Having a passion for art and making a living from the venture is not new. But for two students at Egerton University, Nakuru, their art is their lifesaver.
Daniel Oguti, 22, and Gladys Anyika, 20, both studying criminology, make mosaic art and sell them to pay their fees and meet other daily expenses.
Their shared financial struggles and passion for art have made them become inseparable friends and business partners.
Daniel was born and raised in Busia County. From a young age, he loved drawing and in Form Two he decided to explore mosaic art using canvas, glue and the ‘olenge grass’ found in Busia.
He sold the pieces and used the money to pay his school fees. He scored a B+ in his KCSE exam and secured admission at Egerton University.
The Third Year student, pursuing a degree in criminology and security studies, says the financial challenges he faced while growing up taught him to be independent and work hard for a better future.
Daniel is the first child in a family of four siblings and was brought up by his grandfather. His artwork brought hope as he was able to support his family and pay school fees through his earnings.
He has sold portraits and other artwork to many leaders in Kenya.
Daniel’s art pieces sell at a minimum of Sh1,500, depending on the size, and he markets them door-to-door.
Gladys, who grew up in Mathare in Nairobi, got a B plain in her KCSE exam. Her passion for law and justice led her to pursuing criminology and security studies at Egerton University.
Gladys met Daniel in campus. She spent a lot of time with him learning the skill, and her love for art grew.
Together with Daniel, she makes mosaic art pieces for sale to enable her pay her school fees and have money for her upkeep.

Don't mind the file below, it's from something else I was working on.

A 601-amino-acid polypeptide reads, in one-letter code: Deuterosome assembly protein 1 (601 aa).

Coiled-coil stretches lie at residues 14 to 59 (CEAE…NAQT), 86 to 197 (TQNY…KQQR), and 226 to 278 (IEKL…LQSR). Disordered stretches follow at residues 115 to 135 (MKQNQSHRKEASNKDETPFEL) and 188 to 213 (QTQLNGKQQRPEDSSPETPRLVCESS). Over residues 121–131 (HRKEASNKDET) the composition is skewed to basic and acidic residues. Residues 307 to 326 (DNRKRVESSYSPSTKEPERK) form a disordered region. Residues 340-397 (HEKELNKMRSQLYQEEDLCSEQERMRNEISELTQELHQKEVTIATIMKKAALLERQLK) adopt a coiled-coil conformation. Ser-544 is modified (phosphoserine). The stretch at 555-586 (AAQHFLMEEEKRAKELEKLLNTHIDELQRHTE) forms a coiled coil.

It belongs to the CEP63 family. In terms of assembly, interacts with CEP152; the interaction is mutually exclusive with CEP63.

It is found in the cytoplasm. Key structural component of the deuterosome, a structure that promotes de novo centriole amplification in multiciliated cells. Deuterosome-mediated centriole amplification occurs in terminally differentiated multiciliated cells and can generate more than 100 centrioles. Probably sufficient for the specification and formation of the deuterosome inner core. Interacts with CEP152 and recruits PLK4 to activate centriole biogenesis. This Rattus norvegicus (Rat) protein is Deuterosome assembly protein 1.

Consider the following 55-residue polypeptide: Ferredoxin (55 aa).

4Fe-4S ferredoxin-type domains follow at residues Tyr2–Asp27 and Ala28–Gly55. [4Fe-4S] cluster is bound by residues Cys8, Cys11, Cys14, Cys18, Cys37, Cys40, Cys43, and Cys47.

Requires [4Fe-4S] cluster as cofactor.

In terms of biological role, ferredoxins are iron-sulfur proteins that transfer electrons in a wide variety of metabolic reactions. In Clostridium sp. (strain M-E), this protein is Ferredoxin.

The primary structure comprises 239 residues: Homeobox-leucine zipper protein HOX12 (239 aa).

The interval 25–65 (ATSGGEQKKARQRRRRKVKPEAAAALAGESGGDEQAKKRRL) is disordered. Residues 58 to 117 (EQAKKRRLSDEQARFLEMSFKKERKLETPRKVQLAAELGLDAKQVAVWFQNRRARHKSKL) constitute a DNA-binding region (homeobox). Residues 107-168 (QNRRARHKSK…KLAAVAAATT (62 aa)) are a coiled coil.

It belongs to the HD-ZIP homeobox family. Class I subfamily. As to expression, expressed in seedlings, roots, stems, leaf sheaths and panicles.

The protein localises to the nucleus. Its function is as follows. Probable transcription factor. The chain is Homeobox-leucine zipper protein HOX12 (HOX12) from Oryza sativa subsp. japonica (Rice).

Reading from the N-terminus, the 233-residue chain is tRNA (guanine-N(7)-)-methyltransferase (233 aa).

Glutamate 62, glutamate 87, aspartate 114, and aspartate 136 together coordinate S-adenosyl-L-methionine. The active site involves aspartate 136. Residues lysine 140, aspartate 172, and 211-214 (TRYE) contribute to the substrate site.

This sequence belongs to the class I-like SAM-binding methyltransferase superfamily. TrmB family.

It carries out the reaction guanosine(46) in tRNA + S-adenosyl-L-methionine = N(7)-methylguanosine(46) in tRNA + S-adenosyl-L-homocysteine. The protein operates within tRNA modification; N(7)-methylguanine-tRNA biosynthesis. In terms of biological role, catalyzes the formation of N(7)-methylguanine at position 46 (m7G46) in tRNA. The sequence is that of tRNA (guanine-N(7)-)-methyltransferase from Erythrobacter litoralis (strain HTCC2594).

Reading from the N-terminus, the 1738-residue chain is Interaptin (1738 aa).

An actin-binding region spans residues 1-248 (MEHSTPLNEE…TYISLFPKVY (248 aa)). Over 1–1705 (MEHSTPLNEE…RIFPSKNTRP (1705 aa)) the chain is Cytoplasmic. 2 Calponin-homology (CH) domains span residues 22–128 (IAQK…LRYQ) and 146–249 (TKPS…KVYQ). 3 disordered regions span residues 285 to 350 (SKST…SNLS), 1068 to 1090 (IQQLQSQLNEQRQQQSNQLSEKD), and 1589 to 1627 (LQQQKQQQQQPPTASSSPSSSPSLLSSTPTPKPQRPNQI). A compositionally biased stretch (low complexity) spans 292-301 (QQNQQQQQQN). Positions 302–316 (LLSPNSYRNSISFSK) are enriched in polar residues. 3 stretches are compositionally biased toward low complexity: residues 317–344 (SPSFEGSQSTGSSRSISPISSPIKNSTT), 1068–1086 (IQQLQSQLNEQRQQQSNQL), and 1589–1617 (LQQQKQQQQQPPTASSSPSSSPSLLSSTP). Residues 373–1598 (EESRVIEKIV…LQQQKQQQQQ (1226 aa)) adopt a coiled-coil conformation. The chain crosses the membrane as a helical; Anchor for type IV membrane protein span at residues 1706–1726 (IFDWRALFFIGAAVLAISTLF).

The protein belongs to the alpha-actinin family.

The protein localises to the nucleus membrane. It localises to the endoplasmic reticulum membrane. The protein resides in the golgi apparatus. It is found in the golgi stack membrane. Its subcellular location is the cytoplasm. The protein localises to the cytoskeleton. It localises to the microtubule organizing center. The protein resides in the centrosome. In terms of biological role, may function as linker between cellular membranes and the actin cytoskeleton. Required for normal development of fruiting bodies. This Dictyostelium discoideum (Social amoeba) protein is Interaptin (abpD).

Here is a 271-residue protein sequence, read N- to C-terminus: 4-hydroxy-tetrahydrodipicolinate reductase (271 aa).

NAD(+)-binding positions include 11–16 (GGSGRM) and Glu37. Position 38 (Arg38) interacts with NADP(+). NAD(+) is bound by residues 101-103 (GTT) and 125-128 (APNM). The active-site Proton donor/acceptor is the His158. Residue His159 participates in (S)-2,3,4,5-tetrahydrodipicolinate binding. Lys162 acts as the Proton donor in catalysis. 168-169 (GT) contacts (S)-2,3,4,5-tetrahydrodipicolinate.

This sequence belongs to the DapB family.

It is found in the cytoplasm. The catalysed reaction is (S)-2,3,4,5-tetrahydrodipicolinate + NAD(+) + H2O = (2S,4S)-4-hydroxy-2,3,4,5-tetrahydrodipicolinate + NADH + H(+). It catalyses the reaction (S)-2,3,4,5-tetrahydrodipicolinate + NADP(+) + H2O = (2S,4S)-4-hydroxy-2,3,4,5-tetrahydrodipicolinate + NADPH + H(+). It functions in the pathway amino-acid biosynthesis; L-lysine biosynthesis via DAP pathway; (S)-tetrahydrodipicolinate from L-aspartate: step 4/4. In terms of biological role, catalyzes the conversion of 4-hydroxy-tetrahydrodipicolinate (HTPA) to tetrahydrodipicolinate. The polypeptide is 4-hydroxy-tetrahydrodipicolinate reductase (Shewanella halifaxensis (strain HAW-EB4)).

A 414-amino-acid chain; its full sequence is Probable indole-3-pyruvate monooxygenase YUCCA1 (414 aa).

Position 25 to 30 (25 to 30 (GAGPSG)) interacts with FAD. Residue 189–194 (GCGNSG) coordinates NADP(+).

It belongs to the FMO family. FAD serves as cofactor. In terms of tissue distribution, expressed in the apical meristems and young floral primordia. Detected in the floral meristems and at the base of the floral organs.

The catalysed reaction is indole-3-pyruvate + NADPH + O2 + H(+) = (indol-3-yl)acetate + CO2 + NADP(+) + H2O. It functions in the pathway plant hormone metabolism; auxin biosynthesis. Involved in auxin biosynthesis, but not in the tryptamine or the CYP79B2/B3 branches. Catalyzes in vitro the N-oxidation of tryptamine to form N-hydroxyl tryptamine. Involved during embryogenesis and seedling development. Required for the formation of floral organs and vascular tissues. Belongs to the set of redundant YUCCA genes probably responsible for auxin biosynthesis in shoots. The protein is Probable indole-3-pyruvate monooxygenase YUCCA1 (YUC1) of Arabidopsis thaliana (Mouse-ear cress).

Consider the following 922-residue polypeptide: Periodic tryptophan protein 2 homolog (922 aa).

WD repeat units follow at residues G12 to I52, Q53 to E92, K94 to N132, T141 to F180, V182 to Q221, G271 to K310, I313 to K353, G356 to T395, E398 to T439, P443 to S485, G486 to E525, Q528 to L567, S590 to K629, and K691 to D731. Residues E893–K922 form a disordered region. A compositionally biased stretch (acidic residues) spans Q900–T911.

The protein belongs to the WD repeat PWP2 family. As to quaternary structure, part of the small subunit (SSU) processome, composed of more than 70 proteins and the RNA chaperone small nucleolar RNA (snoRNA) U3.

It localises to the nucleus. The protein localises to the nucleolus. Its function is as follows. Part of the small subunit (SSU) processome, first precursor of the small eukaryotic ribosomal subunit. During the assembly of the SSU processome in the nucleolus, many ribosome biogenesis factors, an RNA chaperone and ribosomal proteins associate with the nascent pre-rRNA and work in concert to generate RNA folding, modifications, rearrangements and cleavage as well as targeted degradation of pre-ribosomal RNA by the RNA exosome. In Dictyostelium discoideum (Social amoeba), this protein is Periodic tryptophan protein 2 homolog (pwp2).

“My parents had difficulty educating my siblings and I. In campus now, with a lot of harmful behaviour, I did not want to be idle. I wanted something to do that will give me some income so that I don’t stress my parents [by asking them] to foot my bills. I must admit now that art has come in handy,” she says.
Daniel and Gladys share the profits they make from their sales and sometimes make between Sh20,000 and Sh30,000 on a good month.
However, they yearn to sell more pieces. At the moment, they have limited time to market their artwork as they juggle between their class work and making the art pieces. But they hope their art will also attract more people nationwide.
But their work is not without challenges. Daniel usually has to travel to his village in Busia every now and then to get the olenge grass. And sometimes, when they are marketing their art pieces, they realise many people still do not appreciate art. But they are hopeful people will appreciate and pay for the art.
The two also hope to get a sponsor to help them set up an art gallery where they can showcase their work and also train people to make a living through art. They feel an art gallery will help curb idleness and prevent drug and substance abuse, and keep youth away from crime.
Gladys’ work inspired her younger sister to also pursue mosaic art. Gladys had sent 14-year-old Marion Nyangweso a mosaic success card as she was sitting her KCPE exam this year. Marion says it was beautiful and unique, and she yearned to learn how to make one.
As soon as she completed her exams, she travelled to Nakuru to live with Gladys and learn how to do mosaic art.
“I want to follow in my sister’s footsteps to study criminology as the situation in the slums has taught me painful lessons. Although I want to know more about art, I would focus on it as a part-time hustle,” Marion says.
She is already selling her artwork to raise fees for secondary school.
For Gladys, art is a way of expression and deep messages can be passed through their artwork.
“Art is a form of creation. All our pieces have a deeper meaning that only those who value art will understand. Every piece has a story behind it,” Gladys adds.
Daniel and Gladys encourage young people never to idle around, and instead use their free time to build their future.